War Changes People...

Discussion in 'Home Defense/Guns' started by KindredCanuck, Mar 28, 2004.

  1. KindredCanuck

    KindredCanuck In Remembrance

    Apr 14, 2003
    Greatest country in the world... CANADA
    Tis said war changes people.. have you or people returned from the war.. with huge character changes... unable to relate to day to day.. How have You coped ?

    Share for others benefit..

  2. Marsh

    Marsh Well-Known Member

    Apr 28, 2003
    I wasn't born when my father came home from Vietnam. But I do know it changed his life forever. I can remember as a kid sneaking up on him to try to scare him. (Being a kid I didn't know any better.I thought I was playing) Well as I was sneaking up on him, he must have been listening even though he was talking to someone at the table. By the time I got behind him, He was pointing an invisible gun at me. He was saying don't you dare move!! If you could have seen his face, his eyes,his body posture. I will never forget that day as long as I live. Scared the beegeezies out of me. I learned real fast, you DO NOT sneak up on daddy.
    My now husband learned about it too. Purely by accident, when we were dating he must have walked fairly quietly behind my father to get something and BAM!! My father was right there screaming at him not to move or he would kill him. The look in my fathers face, I can't explain it but I will remember it forever.
    My father was a good man and a regular kid that went boating on the lake and caused the "trouble" a regular 60's type kid of 21 would have before he went to war. (Boating to fast on the lake and tryig not to get caught by the warden. Nothing seriously jail kind of bad.) But he came home a scared bitter broken man with alot of resentment. He never forgot, he never recovered, he just went on surviving the best he could.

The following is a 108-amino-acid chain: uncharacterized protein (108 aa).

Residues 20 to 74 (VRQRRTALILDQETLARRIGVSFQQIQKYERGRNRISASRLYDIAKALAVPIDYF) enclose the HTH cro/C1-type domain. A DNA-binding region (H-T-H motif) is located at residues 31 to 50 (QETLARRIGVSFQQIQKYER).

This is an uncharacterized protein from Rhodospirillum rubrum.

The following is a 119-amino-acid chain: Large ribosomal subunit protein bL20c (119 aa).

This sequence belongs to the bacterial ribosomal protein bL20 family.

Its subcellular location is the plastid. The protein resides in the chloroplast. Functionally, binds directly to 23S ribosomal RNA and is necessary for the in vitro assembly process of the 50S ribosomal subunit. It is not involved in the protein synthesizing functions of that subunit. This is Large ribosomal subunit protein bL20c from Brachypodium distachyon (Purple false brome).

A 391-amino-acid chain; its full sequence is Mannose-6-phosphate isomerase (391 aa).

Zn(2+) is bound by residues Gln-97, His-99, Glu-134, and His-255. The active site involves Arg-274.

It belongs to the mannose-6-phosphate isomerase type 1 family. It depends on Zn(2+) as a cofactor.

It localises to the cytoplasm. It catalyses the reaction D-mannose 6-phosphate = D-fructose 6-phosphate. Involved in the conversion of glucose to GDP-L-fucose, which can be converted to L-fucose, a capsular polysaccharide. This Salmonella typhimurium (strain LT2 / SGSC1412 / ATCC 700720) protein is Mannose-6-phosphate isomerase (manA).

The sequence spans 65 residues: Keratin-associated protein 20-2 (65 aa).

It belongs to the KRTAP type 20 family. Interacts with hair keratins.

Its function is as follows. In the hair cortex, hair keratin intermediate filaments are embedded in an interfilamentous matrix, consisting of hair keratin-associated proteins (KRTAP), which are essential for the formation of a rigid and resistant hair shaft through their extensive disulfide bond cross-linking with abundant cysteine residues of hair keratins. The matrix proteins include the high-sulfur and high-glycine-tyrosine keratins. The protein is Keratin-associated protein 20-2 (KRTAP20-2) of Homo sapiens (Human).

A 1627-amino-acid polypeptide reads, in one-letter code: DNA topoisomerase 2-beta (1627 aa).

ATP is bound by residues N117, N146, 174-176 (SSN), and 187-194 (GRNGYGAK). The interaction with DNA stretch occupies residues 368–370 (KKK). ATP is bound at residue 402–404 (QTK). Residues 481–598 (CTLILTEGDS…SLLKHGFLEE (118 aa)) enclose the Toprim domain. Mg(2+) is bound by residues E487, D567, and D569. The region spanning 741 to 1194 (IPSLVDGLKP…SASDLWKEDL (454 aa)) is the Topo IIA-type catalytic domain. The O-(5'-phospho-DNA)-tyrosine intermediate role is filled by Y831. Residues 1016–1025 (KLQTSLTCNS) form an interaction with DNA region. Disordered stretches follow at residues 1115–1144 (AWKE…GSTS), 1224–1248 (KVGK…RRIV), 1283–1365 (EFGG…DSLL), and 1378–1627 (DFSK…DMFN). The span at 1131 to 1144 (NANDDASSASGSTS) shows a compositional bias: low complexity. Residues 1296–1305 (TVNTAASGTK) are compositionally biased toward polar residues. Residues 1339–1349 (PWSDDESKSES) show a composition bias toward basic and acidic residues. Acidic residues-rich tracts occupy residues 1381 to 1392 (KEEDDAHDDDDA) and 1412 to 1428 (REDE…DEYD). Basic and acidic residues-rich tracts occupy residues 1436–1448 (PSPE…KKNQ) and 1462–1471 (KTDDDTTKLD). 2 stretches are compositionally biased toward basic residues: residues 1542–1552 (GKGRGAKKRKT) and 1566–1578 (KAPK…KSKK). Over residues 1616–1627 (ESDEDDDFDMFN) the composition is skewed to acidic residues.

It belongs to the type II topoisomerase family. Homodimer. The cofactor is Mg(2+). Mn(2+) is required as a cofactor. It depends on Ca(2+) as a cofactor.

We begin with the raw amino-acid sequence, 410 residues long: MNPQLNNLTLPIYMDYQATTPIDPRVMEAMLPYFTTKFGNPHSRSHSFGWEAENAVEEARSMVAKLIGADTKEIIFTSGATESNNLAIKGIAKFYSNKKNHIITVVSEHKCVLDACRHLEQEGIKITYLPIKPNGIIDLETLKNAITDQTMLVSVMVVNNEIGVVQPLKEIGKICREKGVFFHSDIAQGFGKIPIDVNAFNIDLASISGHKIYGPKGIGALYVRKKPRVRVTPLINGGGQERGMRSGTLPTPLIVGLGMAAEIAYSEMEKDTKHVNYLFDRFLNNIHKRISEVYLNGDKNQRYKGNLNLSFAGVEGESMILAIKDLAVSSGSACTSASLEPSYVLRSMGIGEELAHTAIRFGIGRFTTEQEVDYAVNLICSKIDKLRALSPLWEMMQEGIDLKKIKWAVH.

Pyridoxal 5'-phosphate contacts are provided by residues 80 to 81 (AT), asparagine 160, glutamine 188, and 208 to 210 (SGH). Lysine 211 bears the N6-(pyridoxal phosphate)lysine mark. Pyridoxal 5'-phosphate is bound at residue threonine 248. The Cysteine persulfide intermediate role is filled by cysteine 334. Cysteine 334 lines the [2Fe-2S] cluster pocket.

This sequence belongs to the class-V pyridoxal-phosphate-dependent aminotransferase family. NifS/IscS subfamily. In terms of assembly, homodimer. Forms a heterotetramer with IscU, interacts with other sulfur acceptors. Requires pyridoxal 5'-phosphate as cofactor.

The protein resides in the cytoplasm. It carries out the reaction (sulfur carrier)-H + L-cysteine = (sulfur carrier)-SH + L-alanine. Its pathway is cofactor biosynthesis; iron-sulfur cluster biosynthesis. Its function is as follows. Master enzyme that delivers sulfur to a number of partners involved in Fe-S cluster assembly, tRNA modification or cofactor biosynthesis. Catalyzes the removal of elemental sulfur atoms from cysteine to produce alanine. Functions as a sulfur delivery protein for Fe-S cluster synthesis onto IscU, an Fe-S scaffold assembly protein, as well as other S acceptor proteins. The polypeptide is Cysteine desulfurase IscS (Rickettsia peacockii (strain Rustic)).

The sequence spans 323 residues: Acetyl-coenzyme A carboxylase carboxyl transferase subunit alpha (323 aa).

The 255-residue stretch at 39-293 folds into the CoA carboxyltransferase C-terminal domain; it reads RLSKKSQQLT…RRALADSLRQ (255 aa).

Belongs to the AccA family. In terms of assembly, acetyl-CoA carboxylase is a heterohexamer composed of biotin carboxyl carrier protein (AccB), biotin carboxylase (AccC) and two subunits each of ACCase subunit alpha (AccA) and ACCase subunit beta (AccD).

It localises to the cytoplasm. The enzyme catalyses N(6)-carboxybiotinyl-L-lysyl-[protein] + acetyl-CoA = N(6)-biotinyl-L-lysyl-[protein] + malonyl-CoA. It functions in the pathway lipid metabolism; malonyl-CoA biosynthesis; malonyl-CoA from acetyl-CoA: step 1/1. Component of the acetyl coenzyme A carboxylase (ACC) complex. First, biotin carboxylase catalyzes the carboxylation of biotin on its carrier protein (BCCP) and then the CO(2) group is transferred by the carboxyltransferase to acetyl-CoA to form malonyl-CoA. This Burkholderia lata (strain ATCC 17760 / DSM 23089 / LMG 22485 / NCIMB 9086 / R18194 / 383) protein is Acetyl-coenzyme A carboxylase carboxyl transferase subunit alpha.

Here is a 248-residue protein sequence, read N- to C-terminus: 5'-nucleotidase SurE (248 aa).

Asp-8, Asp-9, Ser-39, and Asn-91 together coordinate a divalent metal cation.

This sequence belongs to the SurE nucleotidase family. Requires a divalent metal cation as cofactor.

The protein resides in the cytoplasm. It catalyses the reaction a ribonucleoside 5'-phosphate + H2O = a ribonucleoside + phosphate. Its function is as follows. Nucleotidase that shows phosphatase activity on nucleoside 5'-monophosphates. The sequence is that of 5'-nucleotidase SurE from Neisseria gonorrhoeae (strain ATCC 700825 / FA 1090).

Thanks for listening

  3. moopups

    moopups In Remembrance

    May 12, 2002
    In beautiful downtown Sticks, near Belleview, Fl.
    Those whom have never visited the sunny Southeast Asia 'terror parlor' cannot and will not ever understand. In previous engaguements there was a line somewhere that was obevious, there were trenches or battle lines, barbed wire baracades, ect. In VN the area started at your boots toe and ended at their heel. VN was a failed experiment in battle stratigies, we who attended are marked for life; thank you government and politicians, what a wonderful gift. I have, as the other, been in full battle alert 24-7 for 35 years now.

    When the wind shifts, my subconsicience causes me to turn and sniff it; my hearing is so acute that I hear things others cannot even imagine gives sound; even now as I type I have a piece of paper taped to my screen to cover the bounceing emoticons at my left side, each motion causes me to open a different mental file on it. I cannot do even simple tasks without cover sound; I allways have a radio or tv going so I know there is nothing sneaking up on me. Its a substitute for battle alertness; yesterday I was nailing up fence boards, after each hammer strike I found myself reorientating to the area. Insane? Yes, but a controled insanity.

    All of the senses are set on permanate wide open positions, we detect everything to the fullest, this is why we have such a failure rate conserning marriage and relationships, absolutely everything is sensed, digested, cataloged, and present in our memories. Perceptions, insight, all the mental senses are included; this is why so many of us choose to be alone as much as possible, its the only way we can find peace. (As if such exists).
  4. Ardie/WI

    Ardie/WI Well-Known Member Supporter

    May 10, 2002